A Nondescript Hero – Roger Ingalls
A few days ago I was thinking about teachers that influenced me in my younger years. There was Mrs. Bailey who introduced me and the rest of the second grade class to the Little House Series books written by Laura Ingalls Wilder. It turned a shy kid into a pseudo celebrity for a week or two and, as it turns out, I am actually related to the author. Then there was Ms. Lee from San Francisco; exotically pretty to a sixth grader. She opened my eyes to the goodness of ethnic diversity. I can still count in Cantonese…”yat, yee, sam, say, mm, lok, chat, baht, gow, sap, yatyat, yatyee and so on”.
The teacher that influenced me the most was Mr. X. Yes, that’s right, I can’t remember his name. It was the mid-seventies and the formalities of public schools were melting away. Most teachers tossed the traditional gender dress and became hip and cool. But not Mr. X, he wore black slacks, white shirt buttoned to the top and a dark unmarked tie. We thought he was a nerd and uncool, even the other teachers acted like he was a misfit. It was a time when educators were embracing friend-relations with students but not Mr. X. He kept a strict line between himself and us students. He was a teacher not a friend and we did what he told us to do; it was simple and straight forward.
Mr. X was a junior high school math teacher and I now believe a damn good one. When I moved onto high school, I was considered an advanced math student without ever trying to become one. I may not recall his name but I do remember that he focused us on one goal for that semester. We had to take the four numbers in our junior high graduating year (without rearranging their order) and make them equal 0, 1, 3, 4 and so on, all the way to 100. He would teach us different mathematical theories and then break us up into small groups and turn us loose on our one goal.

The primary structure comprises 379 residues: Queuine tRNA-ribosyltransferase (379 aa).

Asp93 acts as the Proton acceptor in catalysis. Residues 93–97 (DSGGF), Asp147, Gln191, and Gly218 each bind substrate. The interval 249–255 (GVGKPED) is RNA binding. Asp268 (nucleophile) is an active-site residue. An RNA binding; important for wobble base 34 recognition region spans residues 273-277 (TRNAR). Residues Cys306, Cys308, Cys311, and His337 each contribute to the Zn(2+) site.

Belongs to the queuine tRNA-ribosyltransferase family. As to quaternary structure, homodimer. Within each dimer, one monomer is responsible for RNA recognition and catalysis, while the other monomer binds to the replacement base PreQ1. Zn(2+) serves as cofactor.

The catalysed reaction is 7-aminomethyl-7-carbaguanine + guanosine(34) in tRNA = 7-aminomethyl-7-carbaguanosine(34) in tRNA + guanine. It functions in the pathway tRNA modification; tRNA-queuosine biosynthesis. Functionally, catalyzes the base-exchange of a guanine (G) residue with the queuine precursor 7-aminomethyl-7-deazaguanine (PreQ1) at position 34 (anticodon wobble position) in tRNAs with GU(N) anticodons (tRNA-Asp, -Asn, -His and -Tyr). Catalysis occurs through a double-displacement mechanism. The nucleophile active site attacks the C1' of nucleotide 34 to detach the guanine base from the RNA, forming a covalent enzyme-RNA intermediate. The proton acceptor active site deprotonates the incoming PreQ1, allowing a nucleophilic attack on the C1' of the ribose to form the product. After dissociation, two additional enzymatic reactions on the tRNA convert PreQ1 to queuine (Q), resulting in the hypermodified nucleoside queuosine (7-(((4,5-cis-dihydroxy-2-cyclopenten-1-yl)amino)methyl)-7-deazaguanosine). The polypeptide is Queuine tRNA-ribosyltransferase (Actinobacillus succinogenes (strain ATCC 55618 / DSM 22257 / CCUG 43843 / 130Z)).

To get an idea of how we were to achieve our goal, here are some examples for the year 2013: 0=2+0+1-3, 1=|((2+0)x1))-3|, 2=2+(0x1x3) and so on up to 100.
Looking back on this some 30-something years later, it was brilliant. He made the class seem like a breeze because we only had to achieve one thing. The defined goal was made important to us because it was centered around the numbers used in the year we were graduating from junior high; it was personal, important and we owned it. Mr. X broke the class of thirty into five groups of six. The smaller groups made students more open to participation and simplified the teacher’s job because he could focus on five entities instead of 30 individuals. We achieved by working together; rehashing the theory which effectively created repetition in learning…we taught each other. Mr. X disguised his theory lessons by calling them hints for achieving the goal. He’d give us the theory and then we’d group up and apply what we learned to the goal and this deeply ingrained the lessons. It also groomed us for higher levels of schooling where lab work follows theoretical teaching. Without realizing it, we were taught some pretty complex math along with important workforce skills such as teamwork and cooperating to achieve goals.
Mr. X was not focused on or concerned about being cool, hip or friendly; he was focused on teaching. His methods were deceptively brilliant. He’s a nondescript hero and perhaps that was by design too.